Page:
The Kinsey team's work, as is evident from the deliberate effort to manufacture statistics showing a high rate of homosexuality in the male population, was designed with certain goals in mind. Gershon Legman, former bibliographer of Kinsey's erotica collection at the Kinsey Institute, was dismissed as disgruntled when he wrote in The Horn Book that the Kinsey studies were "statistical hokum" designed to "disguise" his "propagandistic" purpose of respectabilizing homosexuality and certain sexual perversions."16 Legman added, "[Kinsey] did not hesitate to extrapolate his utterly inadequate and inconclusive samplings .. . to the whole population of the United States, not to say the world." It turns out Legman was correct. Stanford University historian Paul Robinson, in his 1976 book The Modernization of Sex observed that Kinsey's statistics were designed "to undermine the traditional sexual order."17 Especially threatened was the long-standing societal prohibition on adult-child sexual contact, which helps explain a common tie binding Kinsey's prime defenders.

In the current controversy, Kinsey's few apologists risk self exposure through the connection of their own agendas with the worst elements of Kinsey's. The first defender - in New York's Village Voice (December 11, 1990, pp., 39-41) - was Philip Nobile, a former editorial director of Forum magazine, who is noted for his 1977 article in the well-known science publication Penthouse (December 1977) on the subject of "positive incest." The following year, Nobile was featuring the views of a pro-incest physician in the San Francisco Chronicle (May 15, 1978, p. 21) with the commendation that "despite the utter amorality of her prescription, I believe she has an argument that should be heard. For she wants to save the children too." Nobile's review of Kinsey, Sex and Fraud was principally a personal attack on one of the authors.

Another true believer to surface is Vem Bullough, whose review of Kinsey, Sex and Fraud in the journal Free Inquiry (Spring 1991, pp. 50-1) artlessly mocks the writers for getting upset about Kinsey's findings on the harmlessness of adult-child sex. The Kinsey view is "probably true," says Bullough of the case of men with young girls, that "if penetration is excluded" the result of societal overreaction. Bullough has written in a foreword to Dutch paedophile Edward Brongersma's book Loving Boys: A Multidisciplinary Study of Sexual Relations Between Adult and Minor Males (Volume 1) that paedophilia is "a subject that too often has been ignored or subject to hysterical statements."18 He recently has been quoted in a NAMBLA Bulletin advertisement (March 1991) recommending the Dutch Journal of paedophilia. (NAMBLA is the acronym for the North American Man/Boy Love Association).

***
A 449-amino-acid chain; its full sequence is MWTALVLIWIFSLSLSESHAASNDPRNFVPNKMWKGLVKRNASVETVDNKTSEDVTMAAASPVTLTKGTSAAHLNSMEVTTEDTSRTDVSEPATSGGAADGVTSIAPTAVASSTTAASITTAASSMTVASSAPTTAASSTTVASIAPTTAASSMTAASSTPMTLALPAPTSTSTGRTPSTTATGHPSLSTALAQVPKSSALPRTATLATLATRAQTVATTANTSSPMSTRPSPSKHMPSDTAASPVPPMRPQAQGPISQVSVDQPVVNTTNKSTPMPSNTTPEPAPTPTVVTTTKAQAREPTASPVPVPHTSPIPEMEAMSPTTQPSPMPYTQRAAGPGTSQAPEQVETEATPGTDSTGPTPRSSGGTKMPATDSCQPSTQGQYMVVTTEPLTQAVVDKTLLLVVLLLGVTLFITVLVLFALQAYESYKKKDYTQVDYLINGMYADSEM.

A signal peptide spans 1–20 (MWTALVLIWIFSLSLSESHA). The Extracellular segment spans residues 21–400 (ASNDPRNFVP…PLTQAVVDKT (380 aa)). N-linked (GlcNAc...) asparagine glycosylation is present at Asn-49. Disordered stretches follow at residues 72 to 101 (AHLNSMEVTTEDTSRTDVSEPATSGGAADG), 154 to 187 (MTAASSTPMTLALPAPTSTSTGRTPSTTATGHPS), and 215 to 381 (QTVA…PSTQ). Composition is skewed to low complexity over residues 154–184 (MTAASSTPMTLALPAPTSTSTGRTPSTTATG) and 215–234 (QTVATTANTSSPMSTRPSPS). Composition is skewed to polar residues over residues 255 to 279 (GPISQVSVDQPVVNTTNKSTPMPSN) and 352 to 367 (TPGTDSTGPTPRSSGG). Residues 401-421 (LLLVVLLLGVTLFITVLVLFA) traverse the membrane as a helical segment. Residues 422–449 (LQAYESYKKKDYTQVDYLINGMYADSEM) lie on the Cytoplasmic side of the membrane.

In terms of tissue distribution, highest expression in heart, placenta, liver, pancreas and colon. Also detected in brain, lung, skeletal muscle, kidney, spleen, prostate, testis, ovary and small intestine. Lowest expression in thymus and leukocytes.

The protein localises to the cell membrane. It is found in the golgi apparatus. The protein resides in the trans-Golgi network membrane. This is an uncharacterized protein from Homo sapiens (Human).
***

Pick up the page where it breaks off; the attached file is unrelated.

A fascinating review by former Kinsey Institute staffer Dr William Simon has just appeared in the February 1992 issue of Archives of Sexual Behaviour.19 For the first time ever (as far as we can determine) a Kinsey disciple agonizes about the ethical dilemma of using data from the illegal experiments described above. However, Simon will only admit that the experiments were "possibly abusive." He assumes, moreover, that data from children can illustrate normal sexual development, and expresses concern that we "must ... be alert to tendencies to overidentify with the subjects of our research." We're not making this up! Simon believes our allegations are politically motivated and ideologically driven paranoia. This reaction might have been expected. In 1970, Simon and former Kinsey Institute colleague John Gagnon authored a SIECUS Study Guide (No. 11) declaring that in cases of adult-child sexual contact "the scarring is more likely to come from various adult reactions to the event itself" (p. 23). Interestingly, it was John Gagnon who, knowing the prisoner and sex offender bias among Kinsey's male interviewees,20 misrepresented the sample problems in a 1989 Science article as too many people from groups such as college faculties and Parent Teachers Asssciations and too heavily drawn from the Mid- West!"

One would have expected some official reaction from the Kinsey Institute to the allegations in Kinsey, Sex and Fraud. The response has been silence and repeated refusal to debate the issue in public forums on the grounds that to do so would dignify the baseless charges. One clue to the sensitivity of these charges, however, has been the attempt by Kinsey Institute director Dr. June Reinisch to prevent public discussion of the book on radio talk shows. In the case of radio station WNDE, Indianapolis (Kinsey home turf, this was successfully achieved by implied threat of a law-suit. Another clue is Dr. Reinisch's response to National Institutes of Health scientist Walter Stewart's call (on the jacket of Kinsey, Sex and Fraud) for the scientific community to thoroughly and openly debate "disturbing questions" about the Kinsey research. (Stewart is well-known in the United States, and abroad, as perhaps the leading expert on science fraud. He was intimately involved in the Baltimore and Benveniste cases.) Reinisch wrote to the National Institutes of Health that "If such a scientist [Stewart] does exist and is on the staff of NIH, I thought you would like to know that he is making these kind of statements" (letter to Dr. Wyngaarden, November 8, 1990). We, like Stewart, interpret this as a crude attempt to discourage his interest.

A particularly benighted review of Kinsey, Sex and Fraud in the October 15, 1991 Canadian Medical Association Journal 22 considered the pointing out of the above (and other) facts about the Kinsey team and their research a "diatribe." However, we wish to thank this reviewer for incorrectly accusing one of us (in a letter exchange) of quoting Walter Stewart out of context.23 A response to the journal from Stewart calls for an investigation of the Kinsey research.24